Goldman Sachs Sells Its Controversial Aluminum Warehouse Subsidiary

Goldman Sachs has been accused of costing American consumers somewhere around $5 billion dollars in what analysts have called a “merry-go-round of metal” as the investment bank moved aluminum around its 23 warehouses in the Detroit area.

Goldman Sachs: Moving the metal

Goldman Sachs purchased Metro International in 2010, when Goldman purchased the company, aluminum purchases were generally delivered in about six weeks. However, in 2013, aluminum deliveries averaged about 16 months. Goldman, which owns the warehouses that it moves the aluminum to and from can charge storage fees that drive up the cost of the ubiquitous metal. While Goldman maintains that it complies with the standards set by the London Metal Exchange but that hasn’t made Congress and others happy.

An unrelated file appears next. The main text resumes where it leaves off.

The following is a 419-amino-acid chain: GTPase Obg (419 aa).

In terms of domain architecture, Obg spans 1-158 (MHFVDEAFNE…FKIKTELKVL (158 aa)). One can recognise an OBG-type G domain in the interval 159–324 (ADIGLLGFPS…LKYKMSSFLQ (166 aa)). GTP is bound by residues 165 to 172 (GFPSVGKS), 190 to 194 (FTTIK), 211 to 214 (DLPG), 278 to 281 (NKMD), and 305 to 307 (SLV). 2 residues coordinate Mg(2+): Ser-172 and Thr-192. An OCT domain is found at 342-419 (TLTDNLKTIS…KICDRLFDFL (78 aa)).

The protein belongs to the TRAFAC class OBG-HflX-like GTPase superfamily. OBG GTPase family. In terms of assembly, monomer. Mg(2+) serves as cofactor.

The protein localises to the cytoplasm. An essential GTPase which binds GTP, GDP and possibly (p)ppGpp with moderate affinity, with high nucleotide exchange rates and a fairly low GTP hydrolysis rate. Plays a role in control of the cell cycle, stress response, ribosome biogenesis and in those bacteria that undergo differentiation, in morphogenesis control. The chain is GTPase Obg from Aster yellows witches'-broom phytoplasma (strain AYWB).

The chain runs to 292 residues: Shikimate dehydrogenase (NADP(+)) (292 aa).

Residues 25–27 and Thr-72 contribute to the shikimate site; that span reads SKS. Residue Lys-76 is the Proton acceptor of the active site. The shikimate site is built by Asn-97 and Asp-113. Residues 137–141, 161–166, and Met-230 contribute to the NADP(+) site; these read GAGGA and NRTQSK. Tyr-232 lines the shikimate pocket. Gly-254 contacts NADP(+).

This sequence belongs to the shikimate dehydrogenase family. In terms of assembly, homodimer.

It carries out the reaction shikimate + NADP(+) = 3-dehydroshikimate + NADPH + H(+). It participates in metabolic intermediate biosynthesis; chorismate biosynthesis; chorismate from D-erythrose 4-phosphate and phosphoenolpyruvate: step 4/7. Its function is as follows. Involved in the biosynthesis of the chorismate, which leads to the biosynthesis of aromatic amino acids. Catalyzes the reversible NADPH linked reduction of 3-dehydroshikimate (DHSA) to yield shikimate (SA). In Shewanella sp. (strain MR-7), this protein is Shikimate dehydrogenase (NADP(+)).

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Last month, Goldman found itself in front of the Senate Permanent Subcommittee on Investigations chaired by Sen. Carl Levin. Levin is not a fan of Goldman Sachs, JPMorgan Chase and Morgan Stanley’s ownership of aluminum warehouses in Detroit, coal mines in Colombia and a uranium trading company in London believing that banks shouldn’t be involved in commodity markets.

Prior to the hearing late last month, Goldman Sachs had suggested that it was looking to shed the aluminum business but didn’t stop Levin from airing quite a few contentious remarks.

The Senate hearing

“I’m glad that at least two of the three of you are pulling back significantly,” Senator Levin said to a panel of executives from the aforementioned banks referring to Goldman’s aluminum business.

“The warehouse issue is having a profoundly negative impact on our customers’ businesses,” said Nick Madden, the chief supply chain officer at Novelis, a producer of rolled aluminum on the second day of hearings. Other Senators were only happy to bash Goldman and may have been directly or indirectly responsible for the sale to European private equity firm, Ruben Brothers.

Terms of the deal were not disclosed on Thursday.

Despite the fact that Goldman Sachs suggested it was looking to lose the aluminum warehouse business, they made it very clear that the bank had every intention of continuing to work in the commodities arena.